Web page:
At step four, the ALJ found that Claimant had the residual functional capacity ("RFC") to work at all exertional levels but was limited to unskilled work requiring no more than simple one- and two-step tasks at a consistent pace. R. 22. At step five, the ALJ concluded that Claimant was unable to perform any of his past relevant work but found that there were jobs in the national economy that he could perform. R. 27. Accordingly, the ALJ concluded that Claimant was not disabled under the Social Security Act. R. 28.

Claimant appealed the ALJ's second decision to the Appeals Council on August 23, 2011. R. 1. The Appeals Council denied Claimant's request for review on February 26, 2013, leaving the ALJ's decision as the final decision of the Commissioner. R. 1.

II. ANALYSIS

Claimant argues that this matter should be reversed or remanded because (1) the ALJ improperly discounted Claimant's treating physician's opinion; (2) the ALJ erroneously stated that the regulations did not permit an assignment of weight to the evidence of the Claimant's therapist; (3) the ALJ placed great weight on the Claimant's Activities of Daily Living ("ADLs") without explaining how these activities were inconsistent with the medical evidence; and (4) the ALJ failed to comply with the Appeals Council remand. After reviewing the parties' briefs and the administrative record, the Court concludes that the ALJ did not sufficiently explain how he weighed the medical evidence supplied by Claimant's treating physician. Therefore, remand is appropriate.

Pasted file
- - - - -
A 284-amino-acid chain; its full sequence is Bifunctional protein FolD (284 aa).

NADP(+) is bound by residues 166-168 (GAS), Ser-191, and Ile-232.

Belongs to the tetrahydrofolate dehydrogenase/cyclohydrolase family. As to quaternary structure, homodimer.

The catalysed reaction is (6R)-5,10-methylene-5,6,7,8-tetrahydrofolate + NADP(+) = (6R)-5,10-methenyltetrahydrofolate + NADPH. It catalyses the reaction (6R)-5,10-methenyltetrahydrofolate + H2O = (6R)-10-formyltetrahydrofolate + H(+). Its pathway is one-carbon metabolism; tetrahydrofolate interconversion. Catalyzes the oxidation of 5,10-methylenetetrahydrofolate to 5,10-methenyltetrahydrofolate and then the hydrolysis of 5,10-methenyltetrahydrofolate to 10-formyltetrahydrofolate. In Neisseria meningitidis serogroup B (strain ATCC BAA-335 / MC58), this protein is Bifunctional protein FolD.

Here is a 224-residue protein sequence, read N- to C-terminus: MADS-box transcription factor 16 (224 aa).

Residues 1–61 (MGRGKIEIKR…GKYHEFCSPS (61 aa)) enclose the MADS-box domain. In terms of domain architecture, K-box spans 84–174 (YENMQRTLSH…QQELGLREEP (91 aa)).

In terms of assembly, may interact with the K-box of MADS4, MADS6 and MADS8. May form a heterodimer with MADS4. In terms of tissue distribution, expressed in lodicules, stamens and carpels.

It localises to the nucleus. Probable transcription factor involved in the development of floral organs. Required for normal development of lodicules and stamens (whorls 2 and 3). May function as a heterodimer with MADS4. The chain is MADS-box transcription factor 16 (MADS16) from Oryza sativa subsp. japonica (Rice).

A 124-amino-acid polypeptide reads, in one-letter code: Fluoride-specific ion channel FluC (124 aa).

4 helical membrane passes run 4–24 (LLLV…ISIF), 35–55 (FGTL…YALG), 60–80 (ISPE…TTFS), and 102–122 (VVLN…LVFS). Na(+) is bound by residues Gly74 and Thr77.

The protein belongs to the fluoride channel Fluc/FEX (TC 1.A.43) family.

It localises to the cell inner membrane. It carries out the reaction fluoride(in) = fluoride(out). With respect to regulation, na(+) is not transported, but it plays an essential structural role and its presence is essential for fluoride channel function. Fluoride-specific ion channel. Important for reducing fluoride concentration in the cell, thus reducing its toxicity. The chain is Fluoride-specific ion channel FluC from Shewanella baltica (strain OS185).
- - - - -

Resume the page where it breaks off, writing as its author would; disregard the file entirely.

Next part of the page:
A. The ALJ did not sufficiently explain how he weighed the medical evidence supplied by Claimant's treating physician.

Claimant argues that the ALJ erred in assigning reduced weight to the opinion of Claimant's treating psychiatrist, Dr. Kurilo. Specifically, Claimant contends that the ALJ discounted the treating physician's opinion without sufficient explanation. For the reasons discussed below, this Court agrees.

An ALJ is not required to address "every piece of evidence or testimony in the record, [but] the ALJ's analysis must provide some glimpse into the reasoning behind [his] decision to deny benefits." Zurawski v. Halter, 245 F.3d 881, 889 (7th Cir. 2001). When an ALJ denies benefits to a claimant, "he must build an accurate and logical bridge from the evidence to his conclusion." Clifford v. Apfel, 227 F.3d 863, 872 (7th Cir. 2000). "The ALJ is required to articulate, at some minimum level, [his] analysis of the evidence." Boiles v. Barnhart, 395 F.3d 421, 425 (7th Cir. 2005) (quoting Dixon v. Massanari, 270 F.3d 1171, 1176 (7th Cir. 2001) (internal quotations omitted)); see also Murphy v. Astrue, 496 F.3d 630, ...